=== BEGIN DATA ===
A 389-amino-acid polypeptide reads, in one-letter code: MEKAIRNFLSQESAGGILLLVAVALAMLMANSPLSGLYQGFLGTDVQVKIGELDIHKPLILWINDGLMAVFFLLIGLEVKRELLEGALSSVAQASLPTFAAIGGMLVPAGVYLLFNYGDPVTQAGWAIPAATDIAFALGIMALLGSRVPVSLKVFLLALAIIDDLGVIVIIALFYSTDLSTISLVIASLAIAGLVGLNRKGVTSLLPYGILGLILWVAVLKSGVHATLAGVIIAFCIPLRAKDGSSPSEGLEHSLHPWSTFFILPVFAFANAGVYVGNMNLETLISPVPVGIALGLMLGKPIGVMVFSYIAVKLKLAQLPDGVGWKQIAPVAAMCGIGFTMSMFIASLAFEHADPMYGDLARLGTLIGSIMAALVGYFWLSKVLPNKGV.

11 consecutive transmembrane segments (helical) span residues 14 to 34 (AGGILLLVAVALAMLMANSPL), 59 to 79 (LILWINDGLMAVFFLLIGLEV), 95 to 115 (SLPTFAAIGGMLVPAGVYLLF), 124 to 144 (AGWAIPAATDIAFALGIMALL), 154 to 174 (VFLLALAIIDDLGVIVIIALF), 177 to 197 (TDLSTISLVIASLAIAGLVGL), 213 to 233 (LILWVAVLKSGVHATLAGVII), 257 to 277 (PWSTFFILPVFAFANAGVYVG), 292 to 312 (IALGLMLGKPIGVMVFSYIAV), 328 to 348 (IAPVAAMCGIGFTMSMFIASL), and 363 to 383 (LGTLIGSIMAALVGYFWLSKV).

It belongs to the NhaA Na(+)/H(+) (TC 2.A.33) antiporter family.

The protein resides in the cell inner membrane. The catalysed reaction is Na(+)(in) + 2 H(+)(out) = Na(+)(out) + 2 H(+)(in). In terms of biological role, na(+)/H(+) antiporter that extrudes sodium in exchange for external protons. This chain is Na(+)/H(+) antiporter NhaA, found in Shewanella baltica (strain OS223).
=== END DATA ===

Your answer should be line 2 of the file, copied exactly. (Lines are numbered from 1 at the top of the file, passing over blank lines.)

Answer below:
11 consecutive transmembrane segments (helical) span residues 14 to 34 (AGGILLLVAVALAMLMANSPL), 59 to 79 (LILWINDGLMAVFFLLIGLEV), 95 to 115 (SLPTFAAIGGMLVPAGVYLLF), 124 to 144 (AGWAIPAATDIAFALGIMALL), 154 to 174 (VFLLALAIIDDLGVIVIIALF), 177 to 197 (TDLSTISLVIASLAIAGLVGL), 213 to 233 (LILWVAVLKSGVHATLAGVII), 257 to 277 (PWSTFFILPVFAFANAGVYVG), 292 to 312 (IALGLMLGKPIGVMVFSYIAV), 328 to 348 (IAPVAAMCGIGFTMSMFIASL), and 363 to 383 (LGTLIGSIMAALVGYFWLSKV).